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Capturing blocks

A block can be captured and turned into a Proc, which represents a block of code with an associated context: the closured data.

To capture a block you must specify it as a method's block argument, give it a name and specify the input and output types. For example:

def int_to_int(&block : Int32 -> Int32)
  block
end

proc = int_to_int { |x| x + 1 }
proc.call(1) #=> 2

The above code captures the block of code passed to int_to_int in the block variable, and returns it from the method. The type of proc is Proc(Int32, Int32), a function that accepts a single Int32 argument and returns an Int32.

In this way a block can be saved as a callback:

class Model
  def on_save(&block)
    @on_save_callback = block
  end

  def save
    if callback = @on_save_callback
      callback.call
    end
  end
end

model = Model.new
model.on_save { puts "Saved!" }
model.save # prints "Saved!"

In the above example the type of &block wasn't specified: this just means that the captured block doesn't have arguments and doesn't return anything.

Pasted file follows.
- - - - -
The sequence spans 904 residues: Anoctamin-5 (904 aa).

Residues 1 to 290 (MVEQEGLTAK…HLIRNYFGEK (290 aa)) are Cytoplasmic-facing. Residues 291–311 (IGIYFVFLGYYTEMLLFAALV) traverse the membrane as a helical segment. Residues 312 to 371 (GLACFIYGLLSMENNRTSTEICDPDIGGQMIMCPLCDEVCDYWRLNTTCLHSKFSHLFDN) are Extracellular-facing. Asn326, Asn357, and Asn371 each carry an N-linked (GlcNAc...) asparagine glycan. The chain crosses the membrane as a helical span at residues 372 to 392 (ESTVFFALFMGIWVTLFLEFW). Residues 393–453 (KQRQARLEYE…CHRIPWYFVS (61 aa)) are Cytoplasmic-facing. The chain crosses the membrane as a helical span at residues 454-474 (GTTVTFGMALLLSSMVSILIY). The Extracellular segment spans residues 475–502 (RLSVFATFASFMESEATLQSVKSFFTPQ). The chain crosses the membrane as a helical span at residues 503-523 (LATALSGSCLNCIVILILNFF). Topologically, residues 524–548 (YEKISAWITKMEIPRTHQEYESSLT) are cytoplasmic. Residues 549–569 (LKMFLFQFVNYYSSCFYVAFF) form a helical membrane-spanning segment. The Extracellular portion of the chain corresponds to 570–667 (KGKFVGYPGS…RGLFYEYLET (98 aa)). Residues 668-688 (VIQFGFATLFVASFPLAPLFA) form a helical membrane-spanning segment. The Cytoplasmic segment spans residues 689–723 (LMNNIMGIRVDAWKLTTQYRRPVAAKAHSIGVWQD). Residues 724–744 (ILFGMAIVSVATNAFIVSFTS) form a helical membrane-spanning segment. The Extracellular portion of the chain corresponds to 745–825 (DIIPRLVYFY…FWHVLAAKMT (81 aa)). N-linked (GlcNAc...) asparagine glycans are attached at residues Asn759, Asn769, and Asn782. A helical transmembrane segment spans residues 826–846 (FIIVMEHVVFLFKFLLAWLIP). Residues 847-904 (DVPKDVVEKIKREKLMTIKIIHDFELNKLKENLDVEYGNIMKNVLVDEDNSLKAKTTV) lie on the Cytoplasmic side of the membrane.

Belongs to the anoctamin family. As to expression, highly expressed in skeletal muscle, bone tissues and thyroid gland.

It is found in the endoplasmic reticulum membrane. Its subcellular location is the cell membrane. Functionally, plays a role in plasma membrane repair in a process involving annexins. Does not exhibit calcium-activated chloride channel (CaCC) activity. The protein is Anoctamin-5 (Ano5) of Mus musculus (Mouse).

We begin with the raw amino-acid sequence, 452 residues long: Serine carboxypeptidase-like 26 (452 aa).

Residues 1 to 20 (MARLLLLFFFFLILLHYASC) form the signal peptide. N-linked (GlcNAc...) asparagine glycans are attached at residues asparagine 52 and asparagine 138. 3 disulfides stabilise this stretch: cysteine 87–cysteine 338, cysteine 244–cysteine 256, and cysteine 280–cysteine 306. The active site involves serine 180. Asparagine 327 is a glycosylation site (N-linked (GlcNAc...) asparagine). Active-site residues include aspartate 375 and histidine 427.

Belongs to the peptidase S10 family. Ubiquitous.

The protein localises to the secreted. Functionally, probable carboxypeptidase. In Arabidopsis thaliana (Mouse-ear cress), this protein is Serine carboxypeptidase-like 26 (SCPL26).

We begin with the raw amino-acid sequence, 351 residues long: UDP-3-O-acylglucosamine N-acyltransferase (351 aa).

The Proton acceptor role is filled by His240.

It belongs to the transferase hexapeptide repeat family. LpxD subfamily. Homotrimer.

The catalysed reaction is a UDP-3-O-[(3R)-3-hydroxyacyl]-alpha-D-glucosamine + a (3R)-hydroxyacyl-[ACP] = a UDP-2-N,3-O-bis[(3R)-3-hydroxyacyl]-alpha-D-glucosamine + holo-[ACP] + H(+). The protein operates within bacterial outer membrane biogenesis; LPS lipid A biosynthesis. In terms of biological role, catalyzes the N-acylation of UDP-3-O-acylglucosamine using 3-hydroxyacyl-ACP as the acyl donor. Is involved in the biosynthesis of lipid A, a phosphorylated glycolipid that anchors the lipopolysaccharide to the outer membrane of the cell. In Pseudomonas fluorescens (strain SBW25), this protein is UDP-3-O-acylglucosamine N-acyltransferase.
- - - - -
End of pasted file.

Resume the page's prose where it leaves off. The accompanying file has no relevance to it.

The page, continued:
Note that if the return type is not specified, nothing gets returned from the proc call:

def some_proc(&block : Int32 ->)
  block
end

proc = some_proc { |x| x + 1 }
proc.call(1) # void

To have something returned, either specify the return type or use an underscore to allow any return type:

def some_proc(&block : Int32 -> _)
  block
end

proc = some_proc { |x| x + 1 }
proc.call(1) # 2

proc = some_proc { |x| x.to_s }
proc.call(1) # "1"

break and next

return and break can't be used inside a captured block. next can be used and will exit and give the value of the captured block.

with ... yield

The default receiver within a captured block can't be changed by using with ... yield.

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https://crystal-lang.org/docs/syntax_and_semantics/capturing_blocks.html